Share this content

Anti-Phoenixing/winding up of property company

What are the implications of the anti-phoenixing laws on the winding up of a property company

Didn't find your answer?

Hi,

Can someone double check that my understanding is correct regarding the anti-phoenixing legislation and property companies please? My client has a BTL property company, and they want to wind up the company. They have been selling off the properties within the company recently, and all but one of the properties have been sold (the client wants to keep this personally). So there will be a distribution of the funds and also a distribution in specie of the remaining property. Technically due to the anti-phoenixing legislation, for the capital distribution to be subject to CGT rather than income tax, he could not let out this property for at least two years after the winding up, as it would be participating in the same trade.

It seems to me that the client should either sell the property prior to the wind up (which I believe he would not like to do) or avoid letting out the property for two years after the wind up (it’s not worth looking at the dividend vs CGT argument!).

Many thanks for anyone's confirmation on this,

J

Replies (10)

Please login or register to join the discussion.

avatar
By MBK
17th Aug 2017 13:40

The answer is - nobody knows!

You should read the guidance at CTM 36300 and subsequent pages, but I'm not sure it will lead you to a clear answer.

The only way to be safe, as you suggest, is no renting for two years after the date of the distribution (not the date the winding up commences).

Thanks (1)
avatar
By JD Foster
17th Aug 2017 14:21

Thanks for confirming MBK - as you have said, I'll stick with the advice that in order to be safe from the anti-phoenixing legislation, they would have to avoid renting the property out for 2 years after the distribution.

I'll give the guidance a full re-read any way just in case.

Thanks (0)
avatar
By Justin Bryant
17th Aug 2017 14:50

Assuming this is a liquidation, these are now potentially caught under TiS regardless of phoenixing, so you should try get clearance.

Thanks (0)
Replying to Justin Bryant:
By Ruddles
17th Aug 2017 16:47

I wouldn't bother. And I wouldn't bother waiting for 2 years until renting again. There is nothing in the OP's post whatsoever that leads me to the conclusion that this is being done for tax reasons. In fact, in liquidating the company, he's creating a tax charge that could otherwise have been avoided. It's time that HMRC were put to the test.

Thanks (0)
Replying to Ruddles:
avatar
By Justin Bryant
17th Aug 2017 17:06

Well, pretty much all TiS specialists would disagree with you there, as there is now a real risk of counteraction (if the TAAR does not apply) and you could possibly be sued if that happened without warning the cleint. See for example:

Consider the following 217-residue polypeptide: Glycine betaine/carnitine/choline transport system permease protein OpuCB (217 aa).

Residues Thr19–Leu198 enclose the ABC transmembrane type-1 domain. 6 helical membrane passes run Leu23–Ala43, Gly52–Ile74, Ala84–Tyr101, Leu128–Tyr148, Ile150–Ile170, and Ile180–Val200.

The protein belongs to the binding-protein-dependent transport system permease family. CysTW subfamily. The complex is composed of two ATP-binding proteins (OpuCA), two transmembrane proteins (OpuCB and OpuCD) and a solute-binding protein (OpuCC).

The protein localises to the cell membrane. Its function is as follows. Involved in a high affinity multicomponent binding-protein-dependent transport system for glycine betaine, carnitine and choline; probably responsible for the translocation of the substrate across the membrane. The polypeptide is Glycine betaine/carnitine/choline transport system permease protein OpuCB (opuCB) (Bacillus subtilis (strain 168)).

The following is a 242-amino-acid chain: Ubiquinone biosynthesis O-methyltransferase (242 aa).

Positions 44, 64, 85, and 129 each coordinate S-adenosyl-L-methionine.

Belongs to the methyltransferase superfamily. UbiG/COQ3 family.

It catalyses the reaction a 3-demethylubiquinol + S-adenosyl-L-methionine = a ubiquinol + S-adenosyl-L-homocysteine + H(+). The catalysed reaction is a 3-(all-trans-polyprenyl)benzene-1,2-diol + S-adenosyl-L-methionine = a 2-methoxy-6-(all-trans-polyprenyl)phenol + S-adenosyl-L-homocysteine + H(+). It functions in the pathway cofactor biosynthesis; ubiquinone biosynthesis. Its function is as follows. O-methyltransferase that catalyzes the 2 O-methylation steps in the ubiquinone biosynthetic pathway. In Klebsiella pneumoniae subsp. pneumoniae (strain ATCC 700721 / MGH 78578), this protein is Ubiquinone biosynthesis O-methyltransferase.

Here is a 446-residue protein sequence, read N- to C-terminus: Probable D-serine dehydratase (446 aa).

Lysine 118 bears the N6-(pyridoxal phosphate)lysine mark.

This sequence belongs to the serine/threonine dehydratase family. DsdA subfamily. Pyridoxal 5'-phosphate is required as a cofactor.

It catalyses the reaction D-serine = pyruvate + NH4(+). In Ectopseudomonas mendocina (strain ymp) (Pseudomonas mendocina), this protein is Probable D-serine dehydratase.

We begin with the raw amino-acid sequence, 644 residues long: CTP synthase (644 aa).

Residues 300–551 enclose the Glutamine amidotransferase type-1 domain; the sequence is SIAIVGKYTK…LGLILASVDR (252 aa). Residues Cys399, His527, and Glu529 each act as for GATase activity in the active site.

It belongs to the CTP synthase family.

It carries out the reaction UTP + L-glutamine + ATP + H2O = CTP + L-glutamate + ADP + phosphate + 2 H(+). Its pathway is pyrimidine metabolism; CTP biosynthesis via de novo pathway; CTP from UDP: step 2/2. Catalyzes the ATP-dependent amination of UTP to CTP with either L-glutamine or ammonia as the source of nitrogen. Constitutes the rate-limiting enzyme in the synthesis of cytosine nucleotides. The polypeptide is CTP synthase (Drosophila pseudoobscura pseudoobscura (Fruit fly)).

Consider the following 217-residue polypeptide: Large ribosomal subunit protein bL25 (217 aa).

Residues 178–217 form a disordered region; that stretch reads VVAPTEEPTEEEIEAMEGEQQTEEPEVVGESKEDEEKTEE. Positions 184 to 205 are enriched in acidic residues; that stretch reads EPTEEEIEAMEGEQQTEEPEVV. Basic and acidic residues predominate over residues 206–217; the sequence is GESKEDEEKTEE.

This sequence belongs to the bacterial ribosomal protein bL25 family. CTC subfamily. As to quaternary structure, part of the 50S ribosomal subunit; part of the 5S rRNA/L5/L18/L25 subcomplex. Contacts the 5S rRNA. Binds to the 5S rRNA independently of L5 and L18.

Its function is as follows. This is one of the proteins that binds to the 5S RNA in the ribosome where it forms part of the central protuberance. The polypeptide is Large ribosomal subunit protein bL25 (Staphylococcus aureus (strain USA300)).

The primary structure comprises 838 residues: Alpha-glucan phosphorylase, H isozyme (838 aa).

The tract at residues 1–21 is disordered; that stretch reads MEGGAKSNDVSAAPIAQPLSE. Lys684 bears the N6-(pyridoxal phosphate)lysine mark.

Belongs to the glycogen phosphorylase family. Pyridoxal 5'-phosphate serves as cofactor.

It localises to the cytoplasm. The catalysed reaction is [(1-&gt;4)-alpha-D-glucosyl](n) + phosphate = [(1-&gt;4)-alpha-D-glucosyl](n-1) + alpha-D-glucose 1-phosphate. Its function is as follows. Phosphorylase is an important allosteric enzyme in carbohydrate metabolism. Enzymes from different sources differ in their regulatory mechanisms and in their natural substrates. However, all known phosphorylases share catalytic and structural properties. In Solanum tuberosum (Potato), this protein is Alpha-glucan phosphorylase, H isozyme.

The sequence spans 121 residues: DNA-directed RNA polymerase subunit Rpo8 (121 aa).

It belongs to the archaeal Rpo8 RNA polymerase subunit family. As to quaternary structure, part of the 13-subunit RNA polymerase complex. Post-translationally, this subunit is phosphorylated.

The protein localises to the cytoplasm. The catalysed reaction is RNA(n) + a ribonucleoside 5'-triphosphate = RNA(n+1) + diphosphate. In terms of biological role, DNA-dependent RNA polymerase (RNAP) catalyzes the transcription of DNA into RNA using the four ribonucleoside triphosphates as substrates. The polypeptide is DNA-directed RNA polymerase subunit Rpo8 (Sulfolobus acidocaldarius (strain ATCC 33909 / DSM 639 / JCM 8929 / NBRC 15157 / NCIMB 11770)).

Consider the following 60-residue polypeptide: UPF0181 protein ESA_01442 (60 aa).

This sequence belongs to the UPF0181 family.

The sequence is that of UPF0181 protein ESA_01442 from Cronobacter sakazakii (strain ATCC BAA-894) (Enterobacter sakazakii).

https://www.taxation.co.uk/Articles/2017/08/01/336774/company-wind-ups-a...

Thanks (0)
Replying to Justin Bryant:
By Ruddles
17th Aug 2017 19:18

Whilst I respect Pete Miller's views, he is hardly "pretty much all TiS specialists"

And who said that I wouldn't warn the client? In this case, though - and based only on the info in the OP - my advice to client would be that whilst any liquidation is potentially subject to a counteraction notice HMRC wouldn't have a cat in hell's chance of successfully arguing that the liquidation in this case is tax-motivated. Go ahead and sue me if I'm wrong.

Thanks (0)
Replying to Ruddles:
avatar
By Justin Bryant
18th Aug 2017 10:42

I think you are in the minority here, as every single tax barrister I have spoken to on this point recommends getting clearance.

Thanks (0)
Replying to Justin Bryant:
By Ruddles
18th Aug 2017 11:26

There's no doubt that asking for, and obtaining, clearance would not be an unwise thing to do. I just happen to consider that on the facts as presented in this case it would be unnecessary. Have you spoken to tax barristers about the OP's particular situation?

I suppose, though, that if clearance were to be sought on every single liquidation, it might encourage HMRC to issue clearer guidance on when they consider TiS will and will not apply - so that in itself would be good reason to make an application.

Thanks (0)
Replying to Ruddles:
avatar
By Justin Bryant
18th Aug 2017 19:45

The tax barristers all said that it would be wise to seek clearance for all liquidations (so that would include this one).

Thanks (0)
avatar
By MBK
18th Aug 2017 13:29

Trouble is that a TiS clearance is not a TAAR clearance - which is not available. So getting such a clearance doesn't actually help you with your original question.

Thanks (0)
Share this content